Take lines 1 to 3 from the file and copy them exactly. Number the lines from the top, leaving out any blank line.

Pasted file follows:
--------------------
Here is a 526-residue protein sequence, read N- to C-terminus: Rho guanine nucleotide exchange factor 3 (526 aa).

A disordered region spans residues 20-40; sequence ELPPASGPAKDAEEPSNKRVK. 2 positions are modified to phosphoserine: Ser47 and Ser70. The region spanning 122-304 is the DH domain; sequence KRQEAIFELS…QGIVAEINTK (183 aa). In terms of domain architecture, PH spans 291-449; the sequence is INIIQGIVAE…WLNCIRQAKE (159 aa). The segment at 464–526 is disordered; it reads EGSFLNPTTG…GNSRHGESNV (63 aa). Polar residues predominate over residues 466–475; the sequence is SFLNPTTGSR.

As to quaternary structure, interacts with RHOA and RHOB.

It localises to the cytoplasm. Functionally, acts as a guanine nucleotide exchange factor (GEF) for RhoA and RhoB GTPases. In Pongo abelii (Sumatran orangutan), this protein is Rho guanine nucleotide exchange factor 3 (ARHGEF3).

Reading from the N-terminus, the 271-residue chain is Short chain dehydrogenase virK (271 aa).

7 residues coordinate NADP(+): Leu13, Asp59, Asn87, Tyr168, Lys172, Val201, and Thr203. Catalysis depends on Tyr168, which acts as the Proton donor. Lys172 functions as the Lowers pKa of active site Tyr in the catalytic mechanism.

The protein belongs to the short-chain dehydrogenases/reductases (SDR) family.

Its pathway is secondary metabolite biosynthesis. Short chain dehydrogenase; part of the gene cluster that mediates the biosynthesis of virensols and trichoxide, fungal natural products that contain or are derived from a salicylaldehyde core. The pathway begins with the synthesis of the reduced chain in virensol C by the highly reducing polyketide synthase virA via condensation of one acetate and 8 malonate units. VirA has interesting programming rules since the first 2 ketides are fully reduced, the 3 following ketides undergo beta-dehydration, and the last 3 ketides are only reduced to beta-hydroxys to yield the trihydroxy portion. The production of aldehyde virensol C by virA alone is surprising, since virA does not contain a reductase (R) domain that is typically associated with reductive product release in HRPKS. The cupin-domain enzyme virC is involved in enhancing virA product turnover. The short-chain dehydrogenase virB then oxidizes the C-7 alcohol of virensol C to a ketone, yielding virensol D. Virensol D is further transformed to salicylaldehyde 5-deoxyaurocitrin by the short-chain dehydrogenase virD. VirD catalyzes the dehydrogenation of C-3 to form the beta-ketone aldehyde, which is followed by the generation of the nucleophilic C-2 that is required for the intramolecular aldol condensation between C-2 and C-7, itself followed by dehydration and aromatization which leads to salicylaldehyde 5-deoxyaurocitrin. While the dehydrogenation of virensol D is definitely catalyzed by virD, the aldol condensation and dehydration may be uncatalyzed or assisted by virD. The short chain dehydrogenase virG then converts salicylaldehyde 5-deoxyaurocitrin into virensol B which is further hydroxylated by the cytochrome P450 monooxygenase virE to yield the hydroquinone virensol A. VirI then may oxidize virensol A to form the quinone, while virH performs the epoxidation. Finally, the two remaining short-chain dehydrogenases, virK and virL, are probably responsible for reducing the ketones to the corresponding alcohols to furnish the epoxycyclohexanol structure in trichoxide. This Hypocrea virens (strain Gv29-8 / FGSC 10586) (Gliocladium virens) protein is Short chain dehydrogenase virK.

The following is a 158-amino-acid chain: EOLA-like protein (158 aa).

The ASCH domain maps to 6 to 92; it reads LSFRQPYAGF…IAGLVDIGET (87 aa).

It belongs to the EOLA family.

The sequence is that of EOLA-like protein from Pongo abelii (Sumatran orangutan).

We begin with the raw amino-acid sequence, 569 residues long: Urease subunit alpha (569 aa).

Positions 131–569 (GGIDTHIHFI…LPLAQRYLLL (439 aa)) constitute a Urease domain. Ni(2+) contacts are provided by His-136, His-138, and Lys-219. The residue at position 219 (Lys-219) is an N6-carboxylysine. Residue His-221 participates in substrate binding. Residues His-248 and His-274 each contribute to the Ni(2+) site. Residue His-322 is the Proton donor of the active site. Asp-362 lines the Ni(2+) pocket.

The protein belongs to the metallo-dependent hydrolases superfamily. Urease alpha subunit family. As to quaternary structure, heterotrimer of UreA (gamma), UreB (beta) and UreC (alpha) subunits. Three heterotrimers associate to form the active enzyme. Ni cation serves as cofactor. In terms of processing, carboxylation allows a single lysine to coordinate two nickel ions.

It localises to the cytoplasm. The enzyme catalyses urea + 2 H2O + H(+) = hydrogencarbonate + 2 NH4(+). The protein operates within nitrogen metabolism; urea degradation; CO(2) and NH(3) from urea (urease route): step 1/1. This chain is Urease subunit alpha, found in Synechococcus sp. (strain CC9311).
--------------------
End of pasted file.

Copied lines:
Here is a 526-residue protein sequence, read N- to C-terminus: Rho guanine nucleotide exchange factor 3 (526 aa).

A disordered region spans residues 20-40; sequence ELPPASGPAKDAEEPSNKRVK. 2 positions are modified to phosphoserine: Ser47 and Ser70. The region spanning 122-304 is the DH domain; sequence KRQEAIFELS…QGIVAEINTK (183 aa). In terms of domain architecture, PH spans 291-449; the sequence is INIIQGIVAE…WLNCIRQAKE (159 aa). The segment at 464–526 is disordered; it reads EGSFLNPTTG…GNSRHGESNV (63 aa). Polar residues predominate over residues 466–475; the sequence is SFLNPTTGSR.

As to quaternary structure, interacts with RHOA and RHOB.